You'll also find new DirectX 2.0 drivers (for higher-performance 2D and 3D graphics, sound, input and communications) at the same address as the Internet downloads.
Networking and communications
Dial-Up Networking gets a facelift and more (including built-in support for scripting and automated dialing). This is available as part of the ISDN Accelerator Pack 1.1 and works even if you don't have ISDN. Check out http://www.microsoft.com/windowssupport/default-sl.htm. If you have a VoiceView or AT+V modem, you'll also have access to Voice Modem Support software to allow your modem to handle switched voice and data transmissions or answer voice calls.
If you need full client support for Novell NetWare 4.x, including NetWare Directory Services, check out http://www.microsoft.com/windows/software/msnds.htm.
If you use Systems Network Architecture, you can download 32-bit Data Link Control protocol at http://www.microsoft.com/windows/software/dlc.htm.
Lots of newer laptops come with built-in infrared links. You'll find new SR2 Infrared Data Association (IrDA) 2.0 software at http://www.microsoft.com/windows/software/irda.htm.
If you have a digital camera, scanner or similar device, check out Wang Imaging (which provides TWAIN support and lets you view images in JPG, XIF, TIFF, BMP and FAX formats) at http://www.microsoft.com/windows/software/img_us.htm.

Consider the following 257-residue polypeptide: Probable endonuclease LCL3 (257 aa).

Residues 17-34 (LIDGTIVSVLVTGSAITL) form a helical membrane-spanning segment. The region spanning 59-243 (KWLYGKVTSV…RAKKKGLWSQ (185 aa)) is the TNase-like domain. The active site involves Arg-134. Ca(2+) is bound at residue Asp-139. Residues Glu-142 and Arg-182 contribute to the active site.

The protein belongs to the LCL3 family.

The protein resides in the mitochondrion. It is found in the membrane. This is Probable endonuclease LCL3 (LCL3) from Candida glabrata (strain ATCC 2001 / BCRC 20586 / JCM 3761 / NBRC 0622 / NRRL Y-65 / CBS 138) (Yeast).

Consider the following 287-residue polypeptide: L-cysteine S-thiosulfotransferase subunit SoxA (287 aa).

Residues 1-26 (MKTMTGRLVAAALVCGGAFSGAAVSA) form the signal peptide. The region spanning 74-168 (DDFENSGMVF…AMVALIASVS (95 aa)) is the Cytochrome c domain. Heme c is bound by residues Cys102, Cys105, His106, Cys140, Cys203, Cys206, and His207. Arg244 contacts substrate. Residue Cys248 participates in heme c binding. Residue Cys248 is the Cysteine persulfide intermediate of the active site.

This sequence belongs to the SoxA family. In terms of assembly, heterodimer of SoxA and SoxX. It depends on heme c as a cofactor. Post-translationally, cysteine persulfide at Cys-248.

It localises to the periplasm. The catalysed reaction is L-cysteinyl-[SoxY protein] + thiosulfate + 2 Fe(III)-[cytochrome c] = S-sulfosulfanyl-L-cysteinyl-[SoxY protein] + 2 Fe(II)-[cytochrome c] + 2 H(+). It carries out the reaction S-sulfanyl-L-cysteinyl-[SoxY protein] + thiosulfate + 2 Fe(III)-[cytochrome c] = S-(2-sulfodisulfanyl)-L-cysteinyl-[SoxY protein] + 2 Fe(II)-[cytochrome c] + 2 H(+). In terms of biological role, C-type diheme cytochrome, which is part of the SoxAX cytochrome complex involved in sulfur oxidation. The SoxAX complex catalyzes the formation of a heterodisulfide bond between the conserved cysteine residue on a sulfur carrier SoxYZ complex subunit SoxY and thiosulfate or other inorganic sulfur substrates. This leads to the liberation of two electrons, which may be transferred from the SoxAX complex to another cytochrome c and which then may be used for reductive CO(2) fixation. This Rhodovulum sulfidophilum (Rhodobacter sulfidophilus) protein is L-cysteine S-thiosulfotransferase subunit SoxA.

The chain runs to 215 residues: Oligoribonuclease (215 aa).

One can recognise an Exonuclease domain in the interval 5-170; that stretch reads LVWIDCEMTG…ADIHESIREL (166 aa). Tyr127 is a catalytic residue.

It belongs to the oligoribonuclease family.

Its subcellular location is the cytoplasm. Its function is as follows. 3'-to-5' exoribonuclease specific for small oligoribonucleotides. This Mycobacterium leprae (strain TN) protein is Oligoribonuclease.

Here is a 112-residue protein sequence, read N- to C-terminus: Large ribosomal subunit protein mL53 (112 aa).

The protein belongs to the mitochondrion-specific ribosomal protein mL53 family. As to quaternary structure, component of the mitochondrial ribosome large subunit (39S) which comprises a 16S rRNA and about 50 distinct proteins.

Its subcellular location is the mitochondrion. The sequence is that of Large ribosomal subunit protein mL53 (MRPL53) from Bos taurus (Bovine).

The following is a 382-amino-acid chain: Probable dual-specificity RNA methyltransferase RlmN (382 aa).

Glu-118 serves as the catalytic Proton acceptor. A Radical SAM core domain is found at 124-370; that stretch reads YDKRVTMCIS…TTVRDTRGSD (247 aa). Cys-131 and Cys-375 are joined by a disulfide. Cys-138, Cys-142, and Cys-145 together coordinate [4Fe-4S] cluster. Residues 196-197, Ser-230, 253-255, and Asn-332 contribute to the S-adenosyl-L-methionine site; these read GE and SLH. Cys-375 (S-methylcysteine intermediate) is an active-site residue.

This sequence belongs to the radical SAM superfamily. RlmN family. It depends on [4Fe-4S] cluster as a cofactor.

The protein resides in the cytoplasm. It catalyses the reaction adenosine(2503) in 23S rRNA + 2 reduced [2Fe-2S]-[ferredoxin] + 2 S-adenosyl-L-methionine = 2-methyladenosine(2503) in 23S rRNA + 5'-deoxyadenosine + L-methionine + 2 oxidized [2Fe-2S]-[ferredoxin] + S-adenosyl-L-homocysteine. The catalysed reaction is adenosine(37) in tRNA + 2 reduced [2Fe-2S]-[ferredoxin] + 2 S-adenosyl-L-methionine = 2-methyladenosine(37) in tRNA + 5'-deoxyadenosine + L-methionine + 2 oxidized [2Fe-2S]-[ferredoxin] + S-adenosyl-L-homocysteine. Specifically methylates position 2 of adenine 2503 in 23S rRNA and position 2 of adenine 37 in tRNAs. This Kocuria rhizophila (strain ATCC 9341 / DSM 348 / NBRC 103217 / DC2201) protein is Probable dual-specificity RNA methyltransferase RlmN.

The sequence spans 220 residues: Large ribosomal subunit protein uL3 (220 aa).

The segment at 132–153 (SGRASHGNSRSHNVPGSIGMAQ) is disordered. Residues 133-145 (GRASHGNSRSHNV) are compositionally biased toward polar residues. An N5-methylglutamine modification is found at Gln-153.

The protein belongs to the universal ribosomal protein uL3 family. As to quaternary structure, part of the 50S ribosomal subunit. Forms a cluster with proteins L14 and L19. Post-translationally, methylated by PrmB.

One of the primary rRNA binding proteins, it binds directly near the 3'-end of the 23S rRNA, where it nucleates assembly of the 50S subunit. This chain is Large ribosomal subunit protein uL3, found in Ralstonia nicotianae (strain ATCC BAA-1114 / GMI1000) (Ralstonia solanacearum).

You can't always get what you want ...
None of the core hardware-dependent elements of SR2 are available for download, nor will they likely become available. This is the stuff that comes only with new PCs:
FAT32 (and the related updates to FDISK, Format, ScanDisk and Defrag); DriveSpace Enhancements (supports larger compressed volumes); Power Management Improvements (Advanced Power Management 1.2, with a variety of hardware-specific enhancements); Storage Enhancements (support for IDE Bus Mastering controllers, floptical disk drives, removable IDE media, Iomega Zip drives and CD Changers, plus a disk-failure prediction API); PCMCIA Enhancements (for the newest generation of specialty and multifunction PCMCIA cards); CDFS Enhancements (support for new CD formats, including Compact Disk-Interactive, or CD-I); PCI Bridging/Docking (PCI docking stations); IRQ Routing (PCI interrupt router support); NDIS 4.0 (NDIS 4.0 network interface card drivers); and Intel MMX Support.
... So get what you need
The portions of SR2 you can download are well worth the time and trouble to grab. Next time you have a lunch hour to spare, do yourself a favor and pull down the components that will do you the most good. When you're done, you'll have the newest and best version of Windows you can own, short of buying a new PC.
Fred Langa is vice president and editorial director of CMP's Personal Computing Group. Contact Fred via his home page at http://www.winmag.com/flanga/hotspots.htm, in the WINDOWS Magazine areas on America Online and CompuServe, or at the e-mail addresses here.